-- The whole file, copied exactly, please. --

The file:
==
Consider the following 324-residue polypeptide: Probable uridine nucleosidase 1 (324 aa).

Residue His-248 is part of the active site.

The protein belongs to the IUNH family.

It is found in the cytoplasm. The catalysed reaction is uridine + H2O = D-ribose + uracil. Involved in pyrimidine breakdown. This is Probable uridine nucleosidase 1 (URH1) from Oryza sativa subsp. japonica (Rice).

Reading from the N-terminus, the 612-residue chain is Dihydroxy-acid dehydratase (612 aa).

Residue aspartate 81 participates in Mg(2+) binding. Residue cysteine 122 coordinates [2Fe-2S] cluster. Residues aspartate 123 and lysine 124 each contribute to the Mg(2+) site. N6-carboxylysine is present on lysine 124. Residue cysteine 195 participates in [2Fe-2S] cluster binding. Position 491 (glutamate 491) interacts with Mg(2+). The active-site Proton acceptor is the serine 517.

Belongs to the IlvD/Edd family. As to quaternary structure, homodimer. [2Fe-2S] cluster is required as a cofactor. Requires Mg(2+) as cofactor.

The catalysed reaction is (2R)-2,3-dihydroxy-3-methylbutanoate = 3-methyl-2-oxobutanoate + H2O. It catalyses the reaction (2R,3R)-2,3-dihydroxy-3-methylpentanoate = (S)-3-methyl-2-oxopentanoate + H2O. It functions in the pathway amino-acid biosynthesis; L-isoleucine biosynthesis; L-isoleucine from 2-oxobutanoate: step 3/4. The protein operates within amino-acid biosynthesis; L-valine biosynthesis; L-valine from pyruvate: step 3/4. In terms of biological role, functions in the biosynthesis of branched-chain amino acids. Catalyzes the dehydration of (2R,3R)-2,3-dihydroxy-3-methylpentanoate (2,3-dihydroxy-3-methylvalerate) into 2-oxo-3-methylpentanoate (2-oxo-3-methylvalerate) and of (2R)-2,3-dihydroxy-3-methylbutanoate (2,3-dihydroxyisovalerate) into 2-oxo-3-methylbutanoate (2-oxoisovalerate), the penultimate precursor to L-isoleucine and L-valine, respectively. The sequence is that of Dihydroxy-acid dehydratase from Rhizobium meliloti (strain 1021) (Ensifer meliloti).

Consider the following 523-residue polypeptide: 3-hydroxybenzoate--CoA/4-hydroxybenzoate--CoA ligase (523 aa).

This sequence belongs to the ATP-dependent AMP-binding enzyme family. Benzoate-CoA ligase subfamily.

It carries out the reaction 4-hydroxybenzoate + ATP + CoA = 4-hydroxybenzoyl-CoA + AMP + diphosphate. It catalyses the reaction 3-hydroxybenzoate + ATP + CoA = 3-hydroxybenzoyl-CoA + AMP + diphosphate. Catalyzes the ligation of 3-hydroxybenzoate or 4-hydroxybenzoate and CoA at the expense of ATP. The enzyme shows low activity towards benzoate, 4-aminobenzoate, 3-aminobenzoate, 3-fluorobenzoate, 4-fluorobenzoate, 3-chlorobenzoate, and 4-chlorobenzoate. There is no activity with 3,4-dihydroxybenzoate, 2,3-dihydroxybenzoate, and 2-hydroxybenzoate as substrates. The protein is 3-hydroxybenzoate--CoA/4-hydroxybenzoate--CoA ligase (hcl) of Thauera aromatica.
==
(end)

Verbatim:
Consider the following 324-residue polypeptide: Probable uridine nucleosidase 1 (324 aa).

Residue His-248 is part of the active site.

The protein belongs to the IUNH family.

It is found in the cytoplasm. The catalysed reaction is uridine + H2O = D-ribose + uracil. Involved in pyrimidine breakdown. This is Probable uridine nucleosidase 1 (URH1) from Oryza sativa subsp. japonica (Rice).

Reading from the N-terminus, the 612-residue chain is Dihydroxy-acid dehydratase (612 aa).

Residue aspartate 81 participates in Mg(2+) binding. Residue cysteine 122 coordinates [2Fe-2S] cluster. Residues aspartate 123 and lysine 124 each contribute to the Mg(2+) site. N6-carboxylysine is present on lysine 124. Residue cysteine 195 participates in [2Fe-2S] cluster binding. Position 491 (glutamate 491) interacts with Mg(2+). The active-site Proton acceptor is the serine 517.

Belongs to the IlvD/Edd family. As to quaternary structure, homodimer. [2Fe-2S] cluster is required as a cofactor. Requires Mg(2+) as cofactor.

The catalysed reaction is (2R)-2,3-dihydroxy-3-methylbutanoate = 3-methyl-2-oxobutanoate + H2O. It catalyses the reaction (2R,3R)-2,3-dihydroxy-3-methylpentanoate = (S)-3-methyl-2-oxopentanoate + H2O. It functions in the pathway amino-acid biosynthesis; L-isoleucine biosynthesis; L-isoleucine from 2-oxobutanoate: step 3/4. The protein operates within amino-acid biosynthesis; L-valine biosynthesis; L-valine from pyruvate: step 3/4. In terms of biological role, functions in the biosynthesis of branched-chain amino acids. Catalyzes the dehydration of (2R,3R)-2,3-dihydroxy-3-methylpentanoate (2,3-dihydroxy-3-methylvalerate) into 2-oxo-3-methylpentanoate (2-oxo-3-methylvalerate) and of (2R)-2,3-dihydroxy-3-methylbutanoate (2,3-dihydroxyisovalerate) into 2-oxo-3-methylbutanoate (2-oxoisovalerate), the penultimate precursor to L-isoleucine and L-valine, respectively. The sequence is that of Dihydroxy-acid dehydratase from Rhizobium meliloti (strain 1021) (Ensifer meliloti).

Consider the following 523-residue polypeptide: 3-hydroxybenzoate--CoA/4-hydroxybenzoate--CoA ligase (523 aa).

This sequence belongs to the ATP-dependent AMP-binding enzyme family. Benzoate-CoA ligase subfamily.

It carries out the reaction 4-hydroxybenzoate + ATP + CoA = 4-hydroxybenzoyl-CoA + AMP + diphosphate. It catalyses the reaction 3-hydroxybenzoate + ATP + CoA = 3-hydroxybenzoyl-CoA + AMP + diphosphate. Catalyzes the ligation of 3-hydroxybenzoate or 4-hydroxybenzoate and CoA at the expense of ATP. The enzyme shows low activity towards benzoate, 4-aminobenzoate, 3-aminobenzoate, 3-fluorobenzoate, 4-fluorobenzoate, 3-chlorobenzoate, and 4-chlorobenzoate. There is no activity with 3,4-dihydroxybenzoate, 2,3-dihydroxybenzoate, and 2-hydroxybenzoate as substrates. The protein is 3-hydroxybenzoate--CoA/4-hydroxybenzoate--CoA ligase (hcl) of Thauera aromatica.